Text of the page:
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Feeling like a burden

Juliezoom4Juliezoom4 Posts: 1Member Listener
edited June 2017 in Disabled people
Hi. New to this group. I'm 52 and suffer with Fibromyalgia, CFS, osteoarthritis, bowel problems including. IBS, Tinnitus, few others I can't remember names of. I'm disabled with it all now. I've had it over 25yrs. To begin with I coped. But 4yrs ago it hit me so bad. I started going through the menopause and that's when my condition deteriorated. Last year I left my husband, who I loved, so he could carry on with life. He has met someone who sounds nice. I'm happy for him. I had lovely long curly hair and was size 14. I had to give up work and going to gym. Now I have to have my hair shaved as it hurts too much to brush it. I'm now size 22. I have put on 6stone. I have more bad days than ever. No good days. In pain 24/7.
The last flare 5days ago I realised that I would have to end it when my life gets really  unbearable. I don't want my family to have me as a burden. I will go to Switzerland. Hopefully that's a long way off. Does anyone else get bad flares and if so, does anyone know what best helps the pain. Thanks ☺️ x

Replies

  • Sam_ScopeSam_Scope Posts: 7,477Administrator Scope community team
    edited June 2017
    Hi @Juliezoom4 welcome to the community, I am so sorry to hear what a struggle things are for you, it sounds really tough.

    I have a chronic illness and I do understand just how tough it can be and how down it can make you, I think that guilt and feeling like a burden are really difficult feelings. 

    One thing a friend said to me a few years ago that has always struck me is not to make decisions on a bad day.  When you are deep in a flare up, it is hard to feel anything positive and easy to feel completely defeated. And so I never make big decisions or even think about them on a bad day, I always wait for a good day (or even a good hour!) 

    You are not a burden, you are a wonderful and unique human who has an impairment but that doesnt mean that your life isnt worth living.

    There are a few things I would like to pass on, firstly, how are you financially? Are you receiving all the financial help you should get? We have a benefits calculator here so you can see if you are receiving everything you are entitled to.  If you need further benefits help, then let us know as we have a ton of great resources.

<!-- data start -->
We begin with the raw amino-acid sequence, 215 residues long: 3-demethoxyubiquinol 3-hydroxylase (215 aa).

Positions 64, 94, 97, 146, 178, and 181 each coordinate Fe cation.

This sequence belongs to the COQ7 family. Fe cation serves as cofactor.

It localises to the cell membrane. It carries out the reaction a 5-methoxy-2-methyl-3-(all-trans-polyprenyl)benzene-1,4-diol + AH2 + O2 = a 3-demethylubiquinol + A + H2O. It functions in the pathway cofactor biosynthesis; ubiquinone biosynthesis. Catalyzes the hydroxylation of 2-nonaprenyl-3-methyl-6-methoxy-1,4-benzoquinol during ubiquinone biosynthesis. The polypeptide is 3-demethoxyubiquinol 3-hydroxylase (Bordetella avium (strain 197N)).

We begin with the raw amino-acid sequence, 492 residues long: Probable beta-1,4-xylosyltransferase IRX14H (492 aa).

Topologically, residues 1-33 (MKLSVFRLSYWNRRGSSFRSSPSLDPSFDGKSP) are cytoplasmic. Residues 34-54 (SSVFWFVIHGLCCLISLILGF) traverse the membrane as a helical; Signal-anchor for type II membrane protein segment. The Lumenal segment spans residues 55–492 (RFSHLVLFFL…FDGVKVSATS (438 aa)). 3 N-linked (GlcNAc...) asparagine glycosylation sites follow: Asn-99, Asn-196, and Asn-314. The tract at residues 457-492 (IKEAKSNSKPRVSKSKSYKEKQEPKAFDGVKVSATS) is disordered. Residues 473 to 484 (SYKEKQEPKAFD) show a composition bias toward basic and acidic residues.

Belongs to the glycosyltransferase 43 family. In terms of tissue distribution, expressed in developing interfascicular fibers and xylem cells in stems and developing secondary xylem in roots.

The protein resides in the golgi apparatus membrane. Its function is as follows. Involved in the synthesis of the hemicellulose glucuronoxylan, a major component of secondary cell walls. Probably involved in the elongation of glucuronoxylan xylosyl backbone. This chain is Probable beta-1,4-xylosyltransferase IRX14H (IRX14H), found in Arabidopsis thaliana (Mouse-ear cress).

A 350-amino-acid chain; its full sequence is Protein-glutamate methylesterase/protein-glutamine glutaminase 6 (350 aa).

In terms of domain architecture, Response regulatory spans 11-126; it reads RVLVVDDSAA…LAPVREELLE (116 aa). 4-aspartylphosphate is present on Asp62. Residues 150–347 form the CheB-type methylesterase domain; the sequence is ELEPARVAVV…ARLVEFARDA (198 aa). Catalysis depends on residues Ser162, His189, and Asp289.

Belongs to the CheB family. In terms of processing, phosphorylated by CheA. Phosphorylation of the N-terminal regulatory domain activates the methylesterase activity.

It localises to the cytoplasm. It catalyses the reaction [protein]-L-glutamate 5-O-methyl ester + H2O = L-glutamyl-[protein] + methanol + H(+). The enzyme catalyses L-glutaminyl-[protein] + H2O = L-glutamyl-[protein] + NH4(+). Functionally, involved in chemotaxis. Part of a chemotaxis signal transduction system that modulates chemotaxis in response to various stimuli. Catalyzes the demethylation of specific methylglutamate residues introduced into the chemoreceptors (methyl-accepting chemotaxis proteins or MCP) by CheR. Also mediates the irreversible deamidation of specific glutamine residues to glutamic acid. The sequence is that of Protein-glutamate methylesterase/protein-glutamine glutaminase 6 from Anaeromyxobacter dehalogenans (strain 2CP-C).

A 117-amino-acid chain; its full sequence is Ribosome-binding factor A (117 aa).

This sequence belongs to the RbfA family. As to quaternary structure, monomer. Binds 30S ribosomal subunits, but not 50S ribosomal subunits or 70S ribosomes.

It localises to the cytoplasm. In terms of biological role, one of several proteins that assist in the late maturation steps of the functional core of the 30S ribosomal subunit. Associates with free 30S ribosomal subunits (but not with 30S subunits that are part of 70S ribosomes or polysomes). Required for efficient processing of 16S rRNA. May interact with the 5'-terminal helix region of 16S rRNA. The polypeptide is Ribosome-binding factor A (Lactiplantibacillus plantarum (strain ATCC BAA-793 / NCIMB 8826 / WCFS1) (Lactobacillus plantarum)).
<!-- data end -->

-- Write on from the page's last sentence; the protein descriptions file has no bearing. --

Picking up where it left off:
Secondly, are you seeing anyone regarding your mental health? Feelings of depression, anxiety and thoughts of suicide do unfortunately sometimes come along with long term illness, there is help out there.  Please do access it and ask for help.  Your GP is a great first port of call.

    If you are having thoughts of suicide, it is important that you discuss them with someone who is qualified to help. Please call the Samaritans on 116 123 (free) or email them at [email protected]

    You might also benefit from reading MIND’s information on how you can help yourself. If you feel that you may be an immediate danger to yourself, please call 999 or go to your local hospital right away.

    Thirdly, do you have any support in the form of friends and family? Can you speak to them about how you are feeling? When we are in pain, we sometimes isolate ourselves and I know it takes a lot to reach out for help, but it does help to have people around you.

    You are obviously in a really tough place right now, but speaking out is such an amazing first step and I am so glad you are here. This community is a safe place to talk about disability and how it affects us, we have so many great members with such vast experience and I hope we can chat with you and help in some way.

    Stay strong  :)


    Scope
    Senior online community officer
  • Sam_ScopeSam_Scope Posts: 7,477Administrator Scope community team
    Regarding dealing with pain, are you seeing anyone from a pain clinic? There are around 300 pain clinics in the UK. Most are in hospitals and have teams of staff from different medical areas, including occupational therapists, psychologists, doctors, nurses and physiotherapists. They all work together to help people with pain. 

    They can help support you in your impairment and have things like Pain management programmes, which are a series of sessions aimed at teaching you how to live with your pain. Instead of treating your pain, you learn to cope with it and, research shows, can expect to enjoy a better quality of life, sleep and mobility afterwards.

    Pain clinics vary but usually offer a variety of treatments aimed at relieving long term pain, such as painkilling drugs; injections; hypnotherapy and acupuncture.

    You can ask for a referral through your GP.
    Scope
    Senior online community officer
  • steve51steve51 Posts: 5,776Community champion Disability Gamechanger
    edited August 2017
    Hi @Juliezoom4.

    A very very big welcome to you & I do hope that we can help /support you????

    "Blimey" you are the female version off me !!!!

    Mind you I don't want to be a better version "2 be honest"

    Following my Stroke I had to have major bladder surgery so I now catheterise through my "belly button"

    I'm not looking at "Switzerland" as an option.

    Life is too short anyway!!!!

    Here's my help:

    1. "Distraction" do you have pain now whistle you are here ????
    2. "Hobby/Interest" giving your brain too much to think about 
    3. "Work Out" the "Triggers" of your "Pain" & try to reduce them.
    This on helps me greatly.
    4. "Movement" try to do this very slowly & build it up in stages.
    By laying in bed your only adding to the pain as your bones stiffen & your mussels waist away
    5"Socialise" meet & your neighbors & family outside in the "fresh air"
    Please please let me know if I can help you further !!!!

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